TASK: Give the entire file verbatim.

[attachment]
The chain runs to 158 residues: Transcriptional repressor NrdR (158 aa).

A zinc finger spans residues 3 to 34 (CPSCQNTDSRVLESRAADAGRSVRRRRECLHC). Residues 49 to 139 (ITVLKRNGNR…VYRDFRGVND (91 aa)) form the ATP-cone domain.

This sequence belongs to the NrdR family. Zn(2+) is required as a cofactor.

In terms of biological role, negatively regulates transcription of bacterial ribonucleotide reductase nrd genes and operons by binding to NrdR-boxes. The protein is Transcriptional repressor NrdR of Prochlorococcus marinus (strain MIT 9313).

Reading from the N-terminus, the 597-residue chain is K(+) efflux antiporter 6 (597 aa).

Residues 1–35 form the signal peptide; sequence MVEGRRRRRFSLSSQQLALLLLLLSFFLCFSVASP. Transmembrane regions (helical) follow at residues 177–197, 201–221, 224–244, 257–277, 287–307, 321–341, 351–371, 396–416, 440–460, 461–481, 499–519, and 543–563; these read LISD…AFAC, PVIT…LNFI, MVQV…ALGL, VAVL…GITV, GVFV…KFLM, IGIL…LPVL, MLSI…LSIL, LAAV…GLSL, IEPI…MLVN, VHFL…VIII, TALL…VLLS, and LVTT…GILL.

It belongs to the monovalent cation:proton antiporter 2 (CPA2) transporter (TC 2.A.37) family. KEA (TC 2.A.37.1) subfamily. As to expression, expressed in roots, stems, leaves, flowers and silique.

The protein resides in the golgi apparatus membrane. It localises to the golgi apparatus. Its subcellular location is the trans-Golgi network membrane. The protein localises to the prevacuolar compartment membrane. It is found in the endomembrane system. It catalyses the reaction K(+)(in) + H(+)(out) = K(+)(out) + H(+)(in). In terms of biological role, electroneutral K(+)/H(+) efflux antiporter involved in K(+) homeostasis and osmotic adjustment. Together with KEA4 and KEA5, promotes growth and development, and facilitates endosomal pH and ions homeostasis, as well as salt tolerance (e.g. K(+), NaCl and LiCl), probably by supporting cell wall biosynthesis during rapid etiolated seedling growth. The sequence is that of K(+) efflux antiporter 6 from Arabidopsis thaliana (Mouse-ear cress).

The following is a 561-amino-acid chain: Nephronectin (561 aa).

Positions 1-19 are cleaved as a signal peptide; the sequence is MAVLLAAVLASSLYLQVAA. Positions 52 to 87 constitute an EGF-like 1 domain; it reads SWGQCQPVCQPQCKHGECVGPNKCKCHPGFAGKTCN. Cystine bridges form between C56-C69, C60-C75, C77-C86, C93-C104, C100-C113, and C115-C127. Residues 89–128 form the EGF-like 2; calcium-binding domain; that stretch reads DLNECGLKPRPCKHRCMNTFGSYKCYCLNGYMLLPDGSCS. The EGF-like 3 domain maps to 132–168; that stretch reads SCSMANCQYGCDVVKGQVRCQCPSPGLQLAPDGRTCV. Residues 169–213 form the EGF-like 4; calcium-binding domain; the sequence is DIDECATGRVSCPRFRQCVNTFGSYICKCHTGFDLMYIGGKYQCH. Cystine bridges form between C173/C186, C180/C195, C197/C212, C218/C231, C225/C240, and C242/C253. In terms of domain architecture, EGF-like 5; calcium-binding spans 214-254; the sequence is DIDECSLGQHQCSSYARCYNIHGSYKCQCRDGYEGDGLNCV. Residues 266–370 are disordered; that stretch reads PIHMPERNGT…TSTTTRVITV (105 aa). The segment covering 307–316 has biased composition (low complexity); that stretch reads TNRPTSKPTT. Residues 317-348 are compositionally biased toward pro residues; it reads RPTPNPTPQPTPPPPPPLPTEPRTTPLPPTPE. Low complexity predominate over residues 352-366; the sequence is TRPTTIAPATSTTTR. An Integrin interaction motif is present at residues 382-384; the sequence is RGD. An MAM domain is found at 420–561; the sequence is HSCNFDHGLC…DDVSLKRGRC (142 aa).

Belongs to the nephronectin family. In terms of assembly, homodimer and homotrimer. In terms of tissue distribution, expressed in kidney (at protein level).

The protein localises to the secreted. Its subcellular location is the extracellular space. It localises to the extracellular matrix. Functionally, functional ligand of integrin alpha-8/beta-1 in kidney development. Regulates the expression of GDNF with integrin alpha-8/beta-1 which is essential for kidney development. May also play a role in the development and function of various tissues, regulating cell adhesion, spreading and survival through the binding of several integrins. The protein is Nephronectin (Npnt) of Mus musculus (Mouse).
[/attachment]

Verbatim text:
The chain runs to 158 residues: Transcriptional repressor NrdR (158 aa).

A zinc finger spans residues 3 to 34 (CPSCQNTDSRVLESRAADAGRSVRRRRECLHC). Residues 49 to 139 (ITVLKRNGNR…VYRDFRGVND (91 aa)) form the ATP-cone domain.

This sequence belongs to the NrdR family. Zn(2+) is required as a cofactor.

In terms of biological role, negatively regulates transcription of bacterial ribonucleotide reductase nrd genes and operons by binding to NrdR-boxes. The protein is Transcriptional repressor NrdR of Prochlorococcus marinus (strain MIT 9313).

Reading from the N-terminus, the 597-residue chain is K(+) efflux antiporter 6 (597 aa).

Residues 1–35 form the signal peptide; sequence MVEGRRRRRFSLSSQQLALLLLLLSFFLCFSVASP. Transmembrane regions (helical) follow at residues 177–197, 201–221, 224–244, 257–277, 287–307, 321–341, 351–371, 396–416, 440–460, 461–481, 499–519, and 543–563; these read LISD…AFAC, PVIT…LNFI, MVQV…ALGL, VAVL…GITV, GVFV…KFLM, IGIL…LPVL, MLSI…LSIL, LAAV…GLSL, IEPI…MLVN, VHFL…VIII, TALL…VLLS, and LVTT…GILL.

It belongs to the monovalent cation:proton antiporter 2 (CPA2) transporter (TC 2.A.37) family. KEA (TC 2.A.37.1) subfamily. As to expression, expressed in roots, stems, leaves, flowers and silique.

The protein resides in the golgi apparatus membrane. It localises to the golgi apparatus. Its subcellular location is the trans-Golgi network membrane. The protein localises to the prevacuolar compartment membrane. It is found in the endomembrane system. It catalyses the reaction K(+)(in) + H(+)(out) = K(+)(out) + H(+)(in). In terms of biological role, electroneutral K(+)/H(+) efflux antiporter involved in K(+) homeostasis and osmotic adjustment. Together with KEA4 and KEA5, promotes growth and development, and facilitates endosomal pH and ions homeostasis, as well as salt tolerance (e.g. K(+), NaCl and LiCl), probably by supporting cell wall biosynthesis during rapid etiolated seedling growth. The sequence is that of K(+) efflux antiporter 6 from Arabidopsis thaliana (Mouse-ear cress).

The following is a 561-amino-acid chain: Nephronectin (561 aa).

Positions 1-19 are cleaved as a signal peptide; the sequence is MAVLLAAVLASSLYLQVAA. Positions 52 to 87 constitute an EGF-like 1 domain; it reads SWGQCQPVCQPQCKHGECVGPNKCKCHPGFAGKTCN. Cystine bridges form between C56-C69, C60-C75, C77-C86, C93-C104, C100-C113, and C115-C127. Residues 89–128 form the EGF-like 2; calcium-binding domain; that stretch reads DLNECGLKPRPCKHRCMNTFGSYKCYCLNGYMLLPDGSCS. The EGF-like 3 domain maps to 132–168; that stretch reads SCSMANCQYGCDVVKGQVRCQCPSPGLQLAPDGRTCV. Residues 169–213 form the EGF-like 4; calcium-binding domain; the sequence is DIDECATGRVSCPRFRQCVNTFGSYICKCHTGFDLMYIGGKYQCH. Cystine bridges form between C173/C186, C180/C195, C197/C212, C218/C231, C225/C240, and C242/C253. In terms of domain architecture, EGF-like 5; calcium-binding spans 214-254; the sequence is DIDECSLGQHQCSSYARCYNIHGSYKCQCRDGYEGDGLNCV. Residues 266–370 are disordered; that stretch reads PIHMPERNGT…TSTTTRVITV (105 aa). The segment covering 307–316 has biased composition (low complexity); that stretch reads TNRPTSKPTT. Residues 317-348 are compositionally biased toward pro residues; it reads RPTPNPTPQPTPPPPPPLPTEPRTTPLPPTPE. Low complexity predominate over residues 352-366; the sequence is TRPTTIAPATSTTTR. An Integrin interaction motif is present at residues 382-384; the sequence is RGD. An MAM domain is found at 420–561; the sequence is HSCNFDHGLC…DDVSLKRGRC (142 aa).

Belongs to the nephronectin family. In terms of assembly, homodimer and homotrimer. In terms of tissue distribution, expressed in kidney (at protein level).

The protein localises to the secreted. Its subcellular location is the extracellular space. It localises to the extracellular matrix. Functionally, functional ligand of integrin alpha-8/beta-1 in kidney development. Regulates the expression of GDNF with integrin alpha-8/beta-1 which is essential for kidney development. May also play a role in the development and function of various tissues, regulating cell adhesion, spreading and survival through the binding of several integrins. The protein is Nephronectin (Npnt) of Mus musculus (Mouse).